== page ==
... is the nation’s 6th largest export earner ... earned $14 billion of export revenue in 2014-15 ... is the 2nd largest producer of gold in the world

Cyanide management


Cyanide is a widely used and valuable industrial chemical. Sodium cyanide plays a key role in extracting gold and other metals such as silver, copper and zinc.

Cyanide is a naturally occurring molecule of carbon and nitrogen. Low emissions of cyanide are present in nature – for example, in many insects and plants (including a wide range of vegetables, fruits and nuts) where it provides protection against predators. Cyanide is also present in the  man-made environment - for example, in road salt, as a stabiliser in table salt and in motor vehicle exhausts (the largest source of mobile emissions of cyanide to the air).

Cyanide is highly toxic to humans, aquatic organisms, bird and animal life. High short-term exposures can cause harm to the central nervous system, the respiratory system and the cardiovascular system and quickly lead to death. Further information on the scientific properties of cyanide compounds is available here.

As with other substances used in the minerals industry, cyanide is strictly regulated by government, predominantly at the State level through legislation covering mining, environmental protection, mine safety, explosives and dangerous goods management, and poisons handling.

The Australian gold industry continues to implement and refine management systems and operational controls to improve its performance in relation to cyanide management, beyond the expectations established by regulation. The industry supports the ongoing development of measures that are based on sound science and are proven to be effective in minimising the hazards and risks associated with the use of sodium cyanide

To promote leading practice in the handling and use of cyanide, the Australian Government, in conjunction with the minerals industry, published ‘Cyanide Management’ as part of a series of documents on Leading Practice Sustainable Development in Mining. The handbook outlines leading practice approaches to the management of cyanide in the Australian minerals industry. http://www.ret.gov.au/resources/documents/lpsdp/lpsdp-cyanidehandbook.pdf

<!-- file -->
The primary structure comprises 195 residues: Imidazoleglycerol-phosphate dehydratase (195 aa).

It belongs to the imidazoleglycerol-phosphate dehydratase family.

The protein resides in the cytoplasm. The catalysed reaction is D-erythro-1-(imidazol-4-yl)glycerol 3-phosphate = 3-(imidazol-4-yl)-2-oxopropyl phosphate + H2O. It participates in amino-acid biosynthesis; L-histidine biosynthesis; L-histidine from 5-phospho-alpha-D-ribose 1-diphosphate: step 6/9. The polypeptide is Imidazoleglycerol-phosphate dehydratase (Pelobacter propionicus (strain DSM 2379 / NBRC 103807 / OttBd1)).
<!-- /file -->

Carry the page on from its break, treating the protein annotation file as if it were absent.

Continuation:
The regulatory framework for the safe and effective management of cyanide was reviewed in 2010 by government, the minerals industry and other stakeholders, including neighbouring communities, through the National Industrial Chemical Notification and Assessment Scheme (NICNAS). http://www.nicnas.gov.au/publications/CAR/PEC/PEC31/PEC_31_Full_Report_PDF.pdf

International Cyanide Management Code

In response to the Baia Mare tailings spill in Romania in 2000, a decision was taken by leading gold companies to develop an International Cyanide Management Code for the Manufacture, Transport and Use of Cyanide in the Production of Gold. This industry-led, voluntary initiative was developed by a multi-stakeholder committee under the auspices of the United Nations Environment Programme (UNEP) and the then International Council on Metals and the Environment (ICME).

The International Cyanide Management Code is intended to reduce the potential exposure of workers and communities to harmful concentrations of cyanide, to limit releases of cyanide to the environment, and to enhance response actions in the event of accidental exposure or release. Signatories are required to demonstrate compliance through independent third-party professional audits of systems and practice.

Further information on the International Cyanide Management Code is available at http://www.cyanidecode.org/

The list of signatories to the International Cyanide Management Code is available at http://www.cyanidecode.org/signatory-companies/directory-of-signatory-companies